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Update: The Impact of the Affordable Care Act on Personal Injury Cases

Personal injury cases may be divided into two types: those that are in litigation (with a lawsuit having been filed), and “pre-litigation” cases (that are typically settled following negotiations with an adjuster employed by the insurance company). In both types of cases, one component of the damages awarded is compensation for future medical expenses. Future medical expenses, as a component of damages, are awarded by the jury (or paid by an insurance adjuster) to make the injured party whole.

Next year, on January 1, 2014, we will see the implementation of the Affordable Care Act, also known as ObamaCare. On that date, the so-called “individual mandate” will take effect, essentially requiring all of us to have health insurance coverage henceforth.

How will this affect the award of future medical expenses to an injured party as a component of his/her damages? No one can say for sure. However, there is a growing concern among practitioners of personal injury law that the impact will be significant.

Consider: future medical expenses are not calculated in a vacuum, and awarded randomly by juries to injured persons without substantiation. Rather, juries that award injured parties future medical expenses do so as a result of hearing expert testimony from physicians regarding the probable expenses that the injured party could expect to incur in the future as a result of his/her injuries. Under our current system, juries give virtually no consideration whatsoever to whether or not the injured party has insurance that might pay for the future medical expenses. After the implementation of the Affordable Care Act, there is a growing – and I believe legitimate – concern that the Act will substantially reduce the magnitude of personal injury awards by juries. It seems likely that future medical awards by juries will be reduced, if not entirely eradicated, since jurors will know that plaintiffs likely enjoy health insurance coverage, and therefore need not incur medical expenses in order to get future medical care.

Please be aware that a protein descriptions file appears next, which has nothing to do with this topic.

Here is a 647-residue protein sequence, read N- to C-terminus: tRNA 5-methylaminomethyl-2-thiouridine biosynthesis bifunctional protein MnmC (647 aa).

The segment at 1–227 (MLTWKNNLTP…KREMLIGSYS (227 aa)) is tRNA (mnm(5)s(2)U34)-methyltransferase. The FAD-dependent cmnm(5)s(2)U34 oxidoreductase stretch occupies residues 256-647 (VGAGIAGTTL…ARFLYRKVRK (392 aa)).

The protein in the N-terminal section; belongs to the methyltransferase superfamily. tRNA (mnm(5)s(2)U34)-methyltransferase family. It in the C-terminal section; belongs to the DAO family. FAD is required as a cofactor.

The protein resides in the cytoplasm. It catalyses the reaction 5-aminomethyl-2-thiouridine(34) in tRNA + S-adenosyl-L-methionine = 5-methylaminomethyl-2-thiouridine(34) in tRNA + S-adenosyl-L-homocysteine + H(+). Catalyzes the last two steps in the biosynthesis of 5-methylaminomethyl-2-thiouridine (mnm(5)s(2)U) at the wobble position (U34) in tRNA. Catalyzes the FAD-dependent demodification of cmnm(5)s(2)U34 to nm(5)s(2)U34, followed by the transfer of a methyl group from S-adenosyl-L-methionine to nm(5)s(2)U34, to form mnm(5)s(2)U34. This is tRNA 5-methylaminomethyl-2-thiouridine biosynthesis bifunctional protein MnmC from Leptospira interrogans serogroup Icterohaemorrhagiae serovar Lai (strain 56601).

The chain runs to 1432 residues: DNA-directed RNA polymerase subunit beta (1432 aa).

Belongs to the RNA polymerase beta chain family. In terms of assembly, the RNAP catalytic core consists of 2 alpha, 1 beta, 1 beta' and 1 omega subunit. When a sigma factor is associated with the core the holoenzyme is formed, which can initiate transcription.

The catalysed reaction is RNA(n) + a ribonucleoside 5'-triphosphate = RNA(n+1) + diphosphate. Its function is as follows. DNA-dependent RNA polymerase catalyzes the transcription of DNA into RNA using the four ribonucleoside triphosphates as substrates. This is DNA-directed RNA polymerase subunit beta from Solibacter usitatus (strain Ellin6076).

How this will all play out is not yet known. However, I will go out on a limb and predict that in the not-too-distant future, under our legal system the award of the future medical expenses to injured parties will be a thing of the past.

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